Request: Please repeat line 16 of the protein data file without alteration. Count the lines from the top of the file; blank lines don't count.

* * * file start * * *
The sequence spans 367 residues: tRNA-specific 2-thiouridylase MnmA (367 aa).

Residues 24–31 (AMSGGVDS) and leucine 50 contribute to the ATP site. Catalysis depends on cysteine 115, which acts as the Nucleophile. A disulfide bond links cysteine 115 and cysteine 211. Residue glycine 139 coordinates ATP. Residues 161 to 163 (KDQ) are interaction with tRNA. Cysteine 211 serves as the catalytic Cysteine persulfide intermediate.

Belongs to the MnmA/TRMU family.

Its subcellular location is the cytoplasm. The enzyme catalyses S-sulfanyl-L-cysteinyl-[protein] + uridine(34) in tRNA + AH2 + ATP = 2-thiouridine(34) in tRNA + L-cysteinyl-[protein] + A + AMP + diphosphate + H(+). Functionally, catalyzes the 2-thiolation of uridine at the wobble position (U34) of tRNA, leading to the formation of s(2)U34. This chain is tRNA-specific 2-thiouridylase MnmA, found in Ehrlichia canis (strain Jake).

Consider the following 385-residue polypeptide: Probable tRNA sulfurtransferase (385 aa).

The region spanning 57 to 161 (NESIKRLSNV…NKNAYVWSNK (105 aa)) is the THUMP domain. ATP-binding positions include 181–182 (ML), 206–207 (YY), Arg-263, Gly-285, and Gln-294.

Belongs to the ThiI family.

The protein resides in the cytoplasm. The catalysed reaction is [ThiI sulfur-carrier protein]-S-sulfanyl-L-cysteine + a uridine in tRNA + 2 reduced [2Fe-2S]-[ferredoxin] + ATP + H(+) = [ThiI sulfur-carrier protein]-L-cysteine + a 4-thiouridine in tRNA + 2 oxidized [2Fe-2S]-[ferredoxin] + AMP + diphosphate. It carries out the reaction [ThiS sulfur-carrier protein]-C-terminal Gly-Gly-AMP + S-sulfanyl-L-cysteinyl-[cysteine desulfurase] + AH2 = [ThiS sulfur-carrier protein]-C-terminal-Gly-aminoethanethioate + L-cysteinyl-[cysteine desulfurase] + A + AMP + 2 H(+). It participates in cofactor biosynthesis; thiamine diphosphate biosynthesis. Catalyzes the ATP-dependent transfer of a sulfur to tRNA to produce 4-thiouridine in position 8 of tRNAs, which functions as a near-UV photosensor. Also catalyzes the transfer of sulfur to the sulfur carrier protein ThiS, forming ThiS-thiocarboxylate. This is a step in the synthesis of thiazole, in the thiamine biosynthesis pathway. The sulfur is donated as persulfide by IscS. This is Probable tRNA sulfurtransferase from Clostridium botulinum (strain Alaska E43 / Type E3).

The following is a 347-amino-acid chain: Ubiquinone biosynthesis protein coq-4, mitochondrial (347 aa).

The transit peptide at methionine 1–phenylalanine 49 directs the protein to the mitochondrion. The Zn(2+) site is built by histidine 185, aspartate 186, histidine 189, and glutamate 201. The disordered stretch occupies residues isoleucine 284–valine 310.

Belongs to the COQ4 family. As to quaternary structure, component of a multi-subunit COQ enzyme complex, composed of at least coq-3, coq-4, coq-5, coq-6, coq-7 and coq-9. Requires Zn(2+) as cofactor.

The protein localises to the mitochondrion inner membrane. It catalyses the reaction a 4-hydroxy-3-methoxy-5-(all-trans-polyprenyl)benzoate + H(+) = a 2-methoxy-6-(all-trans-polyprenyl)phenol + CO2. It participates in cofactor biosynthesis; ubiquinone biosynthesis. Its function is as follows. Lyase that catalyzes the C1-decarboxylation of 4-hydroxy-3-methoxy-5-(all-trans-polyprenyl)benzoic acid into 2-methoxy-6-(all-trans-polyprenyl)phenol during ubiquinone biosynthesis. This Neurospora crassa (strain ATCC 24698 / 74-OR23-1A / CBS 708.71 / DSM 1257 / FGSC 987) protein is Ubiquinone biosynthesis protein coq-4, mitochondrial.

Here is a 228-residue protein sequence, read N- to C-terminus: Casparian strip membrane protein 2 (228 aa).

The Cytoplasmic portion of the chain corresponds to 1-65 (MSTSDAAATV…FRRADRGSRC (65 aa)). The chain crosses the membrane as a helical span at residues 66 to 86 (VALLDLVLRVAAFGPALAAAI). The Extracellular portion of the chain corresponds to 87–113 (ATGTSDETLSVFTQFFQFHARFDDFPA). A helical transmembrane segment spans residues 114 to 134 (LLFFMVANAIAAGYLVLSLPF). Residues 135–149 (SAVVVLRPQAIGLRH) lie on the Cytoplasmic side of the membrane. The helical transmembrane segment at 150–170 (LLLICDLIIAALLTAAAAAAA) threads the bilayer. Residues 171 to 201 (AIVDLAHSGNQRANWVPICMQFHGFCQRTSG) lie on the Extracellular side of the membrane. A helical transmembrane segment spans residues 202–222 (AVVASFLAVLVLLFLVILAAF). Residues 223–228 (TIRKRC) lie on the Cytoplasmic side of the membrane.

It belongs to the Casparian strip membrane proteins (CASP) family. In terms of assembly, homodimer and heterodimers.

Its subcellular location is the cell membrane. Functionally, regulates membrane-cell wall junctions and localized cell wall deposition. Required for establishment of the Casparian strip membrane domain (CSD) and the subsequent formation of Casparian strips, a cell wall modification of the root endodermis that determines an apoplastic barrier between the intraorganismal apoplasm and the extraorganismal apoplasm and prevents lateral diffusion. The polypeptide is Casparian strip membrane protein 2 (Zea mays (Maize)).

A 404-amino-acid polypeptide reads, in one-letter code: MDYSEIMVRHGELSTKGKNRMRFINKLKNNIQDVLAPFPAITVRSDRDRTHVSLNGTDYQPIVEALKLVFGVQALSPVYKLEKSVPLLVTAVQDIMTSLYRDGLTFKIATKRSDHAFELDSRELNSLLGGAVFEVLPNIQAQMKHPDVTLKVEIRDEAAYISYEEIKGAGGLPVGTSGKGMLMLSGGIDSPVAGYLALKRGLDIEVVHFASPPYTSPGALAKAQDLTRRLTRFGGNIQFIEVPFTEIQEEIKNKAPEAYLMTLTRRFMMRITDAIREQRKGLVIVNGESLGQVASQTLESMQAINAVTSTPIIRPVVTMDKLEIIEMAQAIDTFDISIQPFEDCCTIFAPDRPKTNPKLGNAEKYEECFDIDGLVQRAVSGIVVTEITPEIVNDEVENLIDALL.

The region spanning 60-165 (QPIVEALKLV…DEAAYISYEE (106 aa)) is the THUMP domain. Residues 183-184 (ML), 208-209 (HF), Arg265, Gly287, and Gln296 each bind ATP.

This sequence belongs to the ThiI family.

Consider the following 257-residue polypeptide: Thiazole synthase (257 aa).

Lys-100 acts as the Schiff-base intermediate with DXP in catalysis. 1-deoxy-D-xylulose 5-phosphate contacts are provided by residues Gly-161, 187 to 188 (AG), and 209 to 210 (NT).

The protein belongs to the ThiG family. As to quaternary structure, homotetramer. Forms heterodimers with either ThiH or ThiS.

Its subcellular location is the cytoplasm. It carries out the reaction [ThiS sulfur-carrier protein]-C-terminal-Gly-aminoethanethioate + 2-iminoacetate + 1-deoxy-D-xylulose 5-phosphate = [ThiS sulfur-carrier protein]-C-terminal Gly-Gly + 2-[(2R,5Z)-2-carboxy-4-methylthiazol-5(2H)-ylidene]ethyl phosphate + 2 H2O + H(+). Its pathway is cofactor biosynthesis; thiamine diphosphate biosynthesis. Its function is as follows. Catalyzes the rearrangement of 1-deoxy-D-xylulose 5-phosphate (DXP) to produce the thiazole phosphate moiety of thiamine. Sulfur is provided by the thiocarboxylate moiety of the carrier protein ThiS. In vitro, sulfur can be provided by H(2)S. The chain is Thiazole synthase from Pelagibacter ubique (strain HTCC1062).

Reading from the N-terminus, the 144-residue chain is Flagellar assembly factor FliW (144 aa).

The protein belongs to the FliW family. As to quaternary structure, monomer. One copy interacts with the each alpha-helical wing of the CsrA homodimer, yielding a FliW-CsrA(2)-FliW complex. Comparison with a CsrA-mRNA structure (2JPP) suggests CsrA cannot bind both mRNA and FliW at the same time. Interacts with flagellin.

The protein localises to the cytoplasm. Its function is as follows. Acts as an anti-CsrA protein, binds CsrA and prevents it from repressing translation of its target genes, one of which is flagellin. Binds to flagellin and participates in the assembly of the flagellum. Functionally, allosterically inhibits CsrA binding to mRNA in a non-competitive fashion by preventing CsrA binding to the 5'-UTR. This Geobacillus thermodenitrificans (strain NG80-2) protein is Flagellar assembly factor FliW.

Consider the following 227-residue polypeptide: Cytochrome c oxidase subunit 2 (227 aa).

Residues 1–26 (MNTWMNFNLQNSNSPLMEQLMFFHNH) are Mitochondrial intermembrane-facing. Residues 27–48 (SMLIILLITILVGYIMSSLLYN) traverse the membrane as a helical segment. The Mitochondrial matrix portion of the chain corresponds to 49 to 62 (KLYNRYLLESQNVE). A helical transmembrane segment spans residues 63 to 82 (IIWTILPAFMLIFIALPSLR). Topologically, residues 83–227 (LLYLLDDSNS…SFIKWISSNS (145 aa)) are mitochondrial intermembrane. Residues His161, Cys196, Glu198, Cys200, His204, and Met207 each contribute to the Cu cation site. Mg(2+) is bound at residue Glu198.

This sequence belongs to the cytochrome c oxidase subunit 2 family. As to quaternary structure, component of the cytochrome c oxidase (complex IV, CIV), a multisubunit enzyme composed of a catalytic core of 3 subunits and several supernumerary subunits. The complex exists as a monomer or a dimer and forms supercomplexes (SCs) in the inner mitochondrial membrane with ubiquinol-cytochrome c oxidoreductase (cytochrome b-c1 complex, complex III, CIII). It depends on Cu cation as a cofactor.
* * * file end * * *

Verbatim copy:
Its subcellular location is the cell membrane. Functionally, regulates membrane-cell wall junctions and localized cell wall deposition. Required for establishment of the Casparian strip membrane domain (CSD) and the subsequent formation of Casparian strips, a cell wall modification of the root endodermis that determines an apoplastic barrier between the intraorganismal apoplasm and the extraorganismal apoplasm and prevents lateral diffusion. The polypeptide is Casparian strip membrane protein 2 (Zea mays (Maize)).